Tread Lightly But Deliberately On Tax Reform
Mar 06, 2018 11:13AM ● Published by Emily Stevenson
Senior Vice President, Greenville Chamber
March begins filing for state and local offices for the 2018 elections, and you’re about to hear many plans for fixing our tax system. Slashing taxes is always good politics in a red state.
The Upstate Chamber Coalition long supported comprehensive tax reform as a state legislative priority. We urged Congress to take on tax reform last year, and while the Federal tax overhaul was imperfect, we championed a number of the reforms which we believe will grow the economy and support businesses of all sizes long into the future.
Closer to home, a number of forward-thinking legislators have fought for tax reform and are starting to beat the drum for a state reform package to mirror the Federal plan. This was recently kicked off by Rep. Tommy Stringer of Greer, who has long worked to streamline our tax code. (In full disclosure, I staffed a study committee that Rep. Stringer chaired in 2010 to examine tax reform and assisted Rep. Stringer with the final report – which was never enacted by the General Assembly.)
Filing for office kicks off in a few weeks and tax-cutting proposals are starting to pile up. Governor McMaster called for a $2.2 billion income tax cut in January. But before we slash taxes in the name of securing votes, our coalition urges caution and asks our legislators to heed the lessons of our fellow red states Kansas and Oklahoma before proceeding.
Kansas was widely praised in conservative circles for a raft of tax reforms enacted in 2012 championed by Gov. Sam Brownback. It was supposed to be a “march to zero” on income taxes. However, an overwhelming majority in the still GOP-controlled legislature reversed the tax cuts last year in the face of a tsunami of red ink. Even through the national economy is booming and Kansas experienced job growth, Kansas struggled to close a $900 million deficit and meet a court order to increase education funding.
Oklahoma cut taxes in response to the oil boom early this decade and, though not to the same extent as Kansas, Gov. Mary Fallin wanted to eliminate the income tax to be “more competitive” (the same refrain being used in our state). Oklahoma is now using non-recurring money to close budget deficits nearing $1 billion, an unsustainable practice that South Carolina leaned on in the first decade of the 2000s. Some Oklahoma school districts are going to four-day weeks in an effort to save money and provide teachers a perk since they can’t raise teacher pay. Like South Carolina, Oklahoma has constitutional restrictions on how local governments and school boards can raise property taxes to offset state revenue shortfalls.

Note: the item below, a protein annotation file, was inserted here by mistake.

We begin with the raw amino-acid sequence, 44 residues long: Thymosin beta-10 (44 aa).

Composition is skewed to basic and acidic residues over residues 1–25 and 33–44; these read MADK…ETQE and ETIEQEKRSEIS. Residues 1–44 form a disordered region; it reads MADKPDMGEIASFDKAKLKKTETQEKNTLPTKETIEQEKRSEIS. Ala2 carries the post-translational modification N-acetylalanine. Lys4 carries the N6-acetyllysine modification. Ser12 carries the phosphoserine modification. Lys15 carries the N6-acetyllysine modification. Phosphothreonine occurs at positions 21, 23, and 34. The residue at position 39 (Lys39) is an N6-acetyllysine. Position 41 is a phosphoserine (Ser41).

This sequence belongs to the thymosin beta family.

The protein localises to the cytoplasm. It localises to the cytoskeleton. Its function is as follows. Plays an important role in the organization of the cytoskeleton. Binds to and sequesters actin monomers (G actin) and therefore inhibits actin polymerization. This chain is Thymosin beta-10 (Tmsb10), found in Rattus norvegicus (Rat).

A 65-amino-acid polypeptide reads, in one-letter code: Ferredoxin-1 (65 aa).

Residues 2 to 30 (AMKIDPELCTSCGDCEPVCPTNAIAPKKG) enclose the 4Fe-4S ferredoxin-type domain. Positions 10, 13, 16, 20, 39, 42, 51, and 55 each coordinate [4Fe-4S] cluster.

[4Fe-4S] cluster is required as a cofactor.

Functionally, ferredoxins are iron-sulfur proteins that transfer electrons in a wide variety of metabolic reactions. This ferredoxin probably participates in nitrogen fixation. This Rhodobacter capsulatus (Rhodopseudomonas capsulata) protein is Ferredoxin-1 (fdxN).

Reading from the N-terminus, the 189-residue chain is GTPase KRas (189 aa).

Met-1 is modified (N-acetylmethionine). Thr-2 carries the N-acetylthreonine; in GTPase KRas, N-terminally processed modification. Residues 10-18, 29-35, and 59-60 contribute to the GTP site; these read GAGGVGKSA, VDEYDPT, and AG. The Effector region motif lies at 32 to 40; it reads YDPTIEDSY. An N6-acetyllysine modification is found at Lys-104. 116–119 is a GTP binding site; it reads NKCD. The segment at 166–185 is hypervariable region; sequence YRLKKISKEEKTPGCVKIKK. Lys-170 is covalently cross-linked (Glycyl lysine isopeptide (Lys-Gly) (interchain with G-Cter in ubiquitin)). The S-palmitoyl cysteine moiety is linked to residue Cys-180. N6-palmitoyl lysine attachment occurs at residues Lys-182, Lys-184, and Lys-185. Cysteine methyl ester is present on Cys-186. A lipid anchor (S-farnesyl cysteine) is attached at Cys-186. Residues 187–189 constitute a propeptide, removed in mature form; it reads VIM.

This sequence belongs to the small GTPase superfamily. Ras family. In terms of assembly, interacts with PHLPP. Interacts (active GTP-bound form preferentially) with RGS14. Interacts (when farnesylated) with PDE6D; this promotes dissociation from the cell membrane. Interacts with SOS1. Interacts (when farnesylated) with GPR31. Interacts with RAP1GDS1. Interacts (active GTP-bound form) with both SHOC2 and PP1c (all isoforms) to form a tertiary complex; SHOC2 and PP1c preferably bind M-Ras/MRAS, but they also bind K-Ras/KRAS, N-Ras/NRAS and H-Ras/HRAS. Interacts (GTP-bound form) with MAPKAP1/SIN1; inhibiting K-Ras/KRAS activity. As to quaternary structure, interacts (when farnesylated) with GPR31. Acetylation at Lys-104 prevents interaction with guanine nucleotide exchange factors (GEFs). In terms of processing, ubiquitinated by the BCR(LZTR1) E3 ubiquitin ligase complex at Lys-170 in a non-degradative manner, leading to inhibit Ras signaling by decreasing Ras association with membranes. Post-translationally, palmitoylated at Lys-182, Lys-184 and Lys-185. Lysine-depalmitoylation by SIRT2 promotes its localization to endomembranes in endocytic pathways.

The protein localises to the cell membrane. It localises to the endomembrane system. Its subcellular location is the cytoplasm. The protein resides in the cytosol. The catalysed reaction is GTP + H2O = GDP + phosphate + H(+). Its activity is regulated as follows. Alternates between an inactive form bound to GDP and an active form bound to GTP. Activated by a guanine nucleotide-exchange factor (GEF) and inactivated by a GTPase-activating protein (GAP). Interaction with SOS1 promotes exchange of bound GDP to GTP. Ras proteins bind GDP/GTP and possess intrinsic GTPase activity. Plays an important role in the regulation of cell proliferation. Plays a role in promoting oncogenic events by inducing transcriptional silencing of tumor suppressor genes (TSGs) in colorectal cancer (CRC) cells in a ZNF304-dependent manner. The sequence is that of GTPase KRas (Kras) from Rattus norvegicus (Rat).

These laboratories of democracy did not find experimental success with their theories.
Some groups criticized Kansas for slashing revenue and then not slashing spending. It’s a fair criticism. But it is politically difficult to take votes that slash funding for health care and education for children – particularly when the overall economy is expanding.
These examples should not scare South Carolina lawmakers. Success in state tax reform is certainly not impossible, but there is a different calculus when crafting state budgets. South Carolina’s General Assembly must pass a balanced budget, yet the lion’s share of state spending, notably Medicaid and school funding, run on formulas based on enrollment.
We already face shortfalls in K-12 education funding and higher education funding. South Carolina has critical needs in corrections and the Department of Social Services. The unfunded liability of our pension system continues to grow.
To be certain, our 7 percent top income tax bracket is not a good headline when trying to recruit new industry. Our small businesses struggle to meet the growing needs of the 6 percent property tax assessments. We exempt billions in sales taxes (some of the exemptions are worthy and necessary). There are clear ways we must reform South Carolina’s tax system to become more competitive – as Congress finally decided to do last December.
We urge our state leaders to begin work on this issue, though we ask them to tread softly and deliberately to ensure we don’t find ourselves as another red state awash in red ink.